adhesive to the smear layer and the underlying dentin. This technique minimizes
the potential for postoperative sensitivity by preventing the collapse of the collagen
fibers that can occur after conditioning and drying in the TE process. The SE
technique has less clinical history, but appears to be best in less invasive procedures
such as shallow Class I or Class II restorations.
Primers and Bonding
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OptiBond (Kerr) – Total-etch
XP Bond (Dentsply) – Universal Total-etch “(1 bottle/1 coat)”
ScotchBond Universal (3M ESPE) – Total or Self-etch
• Claims to bond to metal and Zirconia surfaces
Adper Single Bond Plus (3M ESPE) – Total Etch
iBond (Heraeus) – Has both Total and Self-etch products
• Claims to Desensitize as well with the Self-Etch
Peak Universal (Ultradent) – Works with both Self and Total-etch
techniques,
• Also contains Chlorhexidine for added bond longevity and strength
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BondForce (Tokuyama) – Self-etching, Fluoride releasing
Clearfil SE (Kurary) * - Self-etching primer and bonding agent
Clearfil S3 (Kurary) – Self-etch, one-step, fluoride releasing
All-Bond ACE SE – Self Etch
Brush N’ Bond (Parkell) – Self-etching but seems to be more of a sealer
Universal Composite
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Estelite Omega (Tokuyama) – Spherically filled supra-nano (82% filler)
Estelite Sigma Quick (Tokuyama) –“Radical Amplified Photopolymerization
Technology”
Filtek Supreme Ultra (3M ESPE) * - Nanotech provides retention of a microfill
and the strength of a modern hybrid
GrandioSO (Voco)
Vit-L-Escence (Ultradent)
Tetric Evoceram (Ivoclar)
Heliomolar (Ivoclar)
Venus Diamond (Heraeus)
Esthet-X HD (Dentsply)
N’Durance (Septodont)
Premise (Kerr)
Herculite Ultra (Kerr)
SonicFill (Kerr) – $818.91 on average for handpiece / Up to 5 mm then cure
Flowable Composite
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Filtek Supreme (3M ESPE)
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Starflow (Danville) – Claims to have highest
compressive strength
Surefill SDR (Dentsply) * - Up to 4 mm, 15 of .25 g.
for $70-80 (3.75 g.)
Venus Bulk (Heraeus)- Up to 4 mm
HyperFIL (Parkell) – 22 g. for $65.25, Doesn’t work
well with self-etch. Claim to need Brush N’ Bond.
Tetric EvoCeram Bulk Fill (Ivoclar)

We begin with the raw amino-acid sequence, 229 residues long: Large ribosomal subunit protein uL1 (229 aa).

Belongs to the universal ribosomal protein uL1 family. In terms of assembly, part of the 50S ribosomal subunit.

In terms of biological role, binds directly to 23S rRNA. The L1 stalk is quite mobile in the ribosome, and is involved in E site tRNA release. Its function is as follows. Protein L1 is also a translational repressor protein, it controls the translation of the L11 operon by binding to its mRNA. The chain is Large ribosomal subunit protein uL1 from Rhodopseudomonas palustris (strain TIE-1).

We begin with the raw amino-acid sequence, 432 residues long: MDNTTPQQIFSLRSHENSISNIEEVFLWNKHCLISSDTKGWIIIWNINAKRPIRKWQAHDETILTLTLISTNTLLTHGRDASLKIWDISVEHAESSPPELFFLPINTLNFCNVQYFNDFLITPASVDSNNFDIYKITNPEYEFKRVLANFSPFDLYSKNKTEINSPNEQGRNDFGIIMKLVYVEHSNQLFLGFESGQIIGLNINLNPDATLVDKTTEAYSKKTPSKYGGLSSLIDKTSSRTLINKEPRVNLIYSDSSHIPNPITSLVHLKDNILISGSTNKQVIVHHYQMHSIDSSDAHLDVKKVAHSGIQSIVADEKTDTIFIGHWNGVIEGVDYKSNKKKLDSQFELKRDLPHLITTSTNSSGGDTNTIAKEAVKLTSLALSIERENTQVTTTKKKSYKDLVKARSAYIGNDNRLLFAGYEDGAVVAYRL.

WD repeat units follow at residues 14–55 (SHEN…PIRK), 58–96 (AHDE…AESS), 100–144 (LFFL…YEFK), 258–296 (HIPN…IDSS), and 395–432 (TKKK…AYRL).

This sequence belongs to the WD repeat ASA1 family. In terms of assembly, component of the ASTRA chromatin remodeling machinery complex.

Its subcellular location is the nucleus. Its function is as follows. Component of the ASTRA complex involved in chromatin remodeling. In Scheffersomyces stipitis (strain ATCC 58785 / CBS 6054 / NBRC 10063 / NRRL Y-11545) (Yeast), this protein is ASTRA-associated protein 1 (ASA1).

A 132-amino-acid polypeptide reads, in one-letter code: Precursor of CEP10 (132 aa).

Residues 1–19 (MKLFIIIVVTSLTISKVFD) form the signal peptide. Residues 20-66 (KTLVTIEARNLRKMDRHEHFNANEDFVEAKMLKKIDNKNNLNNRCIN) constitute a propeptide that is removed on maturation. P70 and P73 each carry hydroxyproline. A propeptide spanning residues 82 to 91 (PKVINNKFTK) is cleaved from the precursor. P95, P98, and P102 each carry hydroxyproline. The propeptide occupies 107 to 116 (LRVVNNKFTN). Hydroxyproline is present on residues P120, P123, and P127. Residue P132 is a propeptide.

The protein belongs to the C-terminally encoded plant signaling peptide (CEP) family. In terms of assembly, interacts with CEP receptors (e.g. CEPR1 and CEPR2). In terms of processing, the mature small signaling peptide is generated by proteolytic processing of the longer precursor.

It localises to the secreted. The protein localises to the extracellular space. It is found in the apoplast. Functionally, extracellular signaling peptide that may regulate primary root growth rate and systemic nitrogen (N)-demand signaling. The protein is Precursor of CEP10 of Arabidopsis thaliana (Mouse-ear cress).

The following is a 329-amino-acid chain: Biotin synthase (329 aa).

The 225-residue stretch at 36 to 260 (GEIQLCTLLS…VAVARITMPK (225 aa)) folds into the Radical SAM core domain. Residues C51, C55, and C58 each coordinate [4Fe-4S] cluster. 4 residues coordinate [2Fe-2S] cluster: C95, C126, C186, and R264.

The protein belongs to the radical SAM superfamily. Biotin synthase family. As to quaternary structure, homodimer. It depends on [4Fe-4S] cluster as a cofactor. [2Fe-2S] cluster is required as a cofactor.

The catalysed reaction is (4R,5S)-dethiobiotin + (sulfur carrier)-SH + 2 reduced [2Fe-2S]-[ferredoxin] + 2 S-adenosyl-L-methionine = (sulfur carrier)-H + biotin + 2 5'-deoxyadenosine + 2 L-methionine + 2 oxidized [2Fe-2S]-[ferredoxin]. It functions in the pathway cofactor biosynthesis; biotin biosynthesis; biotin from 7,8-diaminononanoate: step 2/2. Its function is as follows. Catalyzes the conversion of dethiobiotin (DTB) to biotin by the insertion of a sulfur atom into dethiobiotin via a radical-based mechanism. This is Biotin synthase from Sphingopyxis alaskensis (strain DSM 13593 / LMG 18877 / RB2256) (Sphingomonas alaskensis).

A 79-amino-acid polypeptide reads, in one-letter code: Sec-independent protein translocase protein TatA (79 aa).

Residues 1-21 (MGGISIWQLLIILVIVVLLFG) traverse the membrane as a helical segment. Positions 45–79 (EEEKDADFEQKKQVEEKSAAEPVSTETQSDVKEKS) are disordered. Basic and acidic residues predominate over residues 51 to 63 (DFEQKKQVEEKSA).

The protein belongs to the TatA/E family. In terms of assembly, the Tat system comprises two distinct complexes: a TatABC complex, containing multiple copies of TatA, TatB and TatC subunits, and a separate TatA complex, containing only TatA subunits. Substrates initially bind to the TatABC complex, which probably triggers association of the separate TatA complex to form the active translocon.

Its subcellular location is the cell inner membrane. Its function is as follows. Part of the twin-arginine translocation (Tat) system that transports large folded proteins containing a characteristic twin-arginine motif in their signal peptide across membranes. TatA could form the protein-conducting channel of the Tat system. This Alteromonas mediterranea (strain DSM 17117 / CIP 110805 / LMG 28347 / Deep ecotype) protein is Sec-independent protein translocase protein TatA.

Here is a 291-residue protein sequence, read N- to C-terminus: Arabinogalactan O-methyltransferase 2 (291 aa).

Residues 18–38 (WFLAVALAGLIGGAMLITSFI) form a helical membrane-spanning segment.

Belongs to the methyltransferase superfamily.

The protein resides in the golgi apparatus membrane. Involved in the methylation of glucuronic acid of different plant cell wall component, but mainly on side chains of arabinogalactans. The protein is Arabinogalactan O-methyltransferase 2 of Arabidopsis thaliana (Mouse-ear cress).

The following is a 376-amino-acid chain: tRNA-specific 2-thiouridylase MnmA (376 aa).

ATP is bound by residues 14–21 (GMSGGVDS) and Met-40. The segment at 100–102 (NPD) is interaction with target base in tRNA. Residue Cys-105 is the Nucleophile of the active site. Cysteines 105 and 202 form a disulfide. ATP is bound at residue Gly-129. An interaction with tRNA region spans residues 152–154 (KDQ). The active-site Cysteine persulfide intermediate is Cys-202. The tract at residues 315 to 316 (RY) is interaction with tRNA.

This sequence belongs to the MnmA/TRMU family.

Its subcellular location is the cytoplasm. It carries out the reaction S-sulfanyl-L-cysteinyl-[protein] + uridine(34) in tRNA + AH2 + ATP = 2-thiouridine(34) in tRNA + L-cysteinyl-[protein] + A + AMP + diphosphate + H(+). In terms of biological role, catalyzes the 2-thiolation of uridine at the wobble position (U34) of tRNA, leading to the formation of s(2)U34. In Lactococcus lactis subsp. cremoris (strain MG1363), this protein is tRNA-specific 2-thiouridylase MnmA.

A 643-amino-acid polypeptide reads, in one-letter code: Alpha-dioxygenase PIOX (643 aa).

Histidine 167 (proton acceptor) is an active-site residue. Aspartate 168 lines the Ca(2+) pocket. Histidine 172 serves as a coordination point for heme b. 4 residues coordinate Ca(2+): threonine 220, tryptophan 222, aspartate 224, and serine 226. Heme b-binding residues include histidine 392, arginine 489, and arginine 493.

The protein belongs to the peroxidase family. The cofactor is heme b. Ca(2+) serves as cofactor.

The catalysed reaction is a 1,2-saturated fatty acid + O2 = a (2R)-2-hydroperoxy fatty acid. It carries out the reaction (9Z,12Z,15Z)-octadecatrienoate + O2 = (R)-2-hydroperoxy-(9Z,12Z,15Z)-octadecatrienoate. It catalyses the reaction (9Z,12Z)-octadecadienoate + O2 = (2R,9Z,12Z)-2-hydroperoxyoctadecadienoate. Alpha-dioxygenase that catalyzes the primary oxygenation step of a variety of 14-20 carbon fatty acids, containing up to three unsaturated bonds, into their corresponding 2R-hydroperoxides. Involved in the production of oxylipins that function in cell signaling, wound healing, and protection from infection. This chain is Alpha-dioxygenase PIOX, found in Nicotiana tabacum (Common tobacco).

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•Also Filtek Bulk Fill – Cure up to 4 mm
•Contains Ivocerin – Patented light activator to help full light
curing
Core Build-Up Materials
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Clearfil Photocore (Kuraray) – light-cure
CorePaste (DenMat) - self-cure
Build-It FR (Pentron Clinical) – dual-cure
Luxacore Dual (DMG America) – dual-cure
FluoroCore 2+ (Dentsply) – dual-cure
Crown and Bridge Temp Materials
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Integrity (Dentsply) *
ProTemp Plus (3M ESPE)
Structur 2 (Voco) * - Appears to be best price
Luxatemp (DMG America) – Star, Plus and Solar
PerfecTemp II (DenMat)
ExactaTemp (Exacta)
MaxiTemp (Henry Schein)
Are you Impressed?
Alginate
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Identic (Dux) –
•Kromaphase Dust free or Regular Powder (Color change
from purple to mix, pink to load and white to seat then 30
sec.)
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Jeltrate (Dentsply)
Chromaclone (Ultradent) * – Walterberry and
Bubble gum Flavors, Same color changes as
Kromaphase
COEflex (GC America)
Bite Registration
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Blu-Bite HP or Clear (Henry Schein)
Blu-Mousse (Parkell) *
•30 sec. working and 30 sec. set time
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SuperDent (Darby Dental)
Genie (Sultan)
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MegaBite (DenMat)
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Vanilla Bite and Chocolate Bite (DenMat – just
bought from Philips Discus)